The European Commission proposes that EU countries authorize the use of the controversial agrichemical glyphosate in farming for another 10 years, according to a document published Wednesday.
Glyphosate, a weed-killing chemical, is the most widely used pesticide in the world, but critics say it has been linked to cancer and can be harmful to wildlife. It was last approved for use in the EU in a highly controversial process in 2017, and the five-year license was extended for another 12 months last December.
The Commission indicated in July that glyphosate should receive a full stamp of approval from member countries and be re-authorized for use in the EU, following a risk assessment by the European Food Safety Authority, which found “no critical areas of concern” from the use of the chemical in farming, but identified several data gaps.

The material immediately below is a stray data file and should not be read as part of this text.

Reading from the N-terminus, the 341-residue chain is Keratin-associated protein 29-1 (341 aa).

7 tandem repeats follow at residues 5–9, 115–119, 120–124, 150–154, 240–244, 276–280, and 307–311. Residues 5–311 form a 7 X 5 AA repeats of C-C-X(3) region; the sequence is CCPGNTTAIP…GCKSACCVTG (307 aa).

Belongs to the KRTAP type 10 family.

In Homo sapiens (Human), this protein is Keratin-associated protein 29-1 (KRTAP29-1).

The application to extend the chemical’s EU license came from a group of companies collectively known as the Glyphosate Renewal Group, which includes Bayer, Syngenta and Nufarm.
The group had sought a maximum 15-year authorization period. But the EU executive has proposed a 10-year period because of ongoing studies into glyphosate’s safety, a Commission official said.
“If evidence comes out in the next 10 years that challenges EFSA’s conclusions, the Commission can re-evaluate the approval,” the official said. “Studies can come out at any time.”
Member countries are expected to discuss the Commission’s proposal on Friday, followed by a vote on October 13.
Luxembourg is the only EU country to have banned glyphosate, but the ban was lifted earlier this year after a court challenge by Bayer.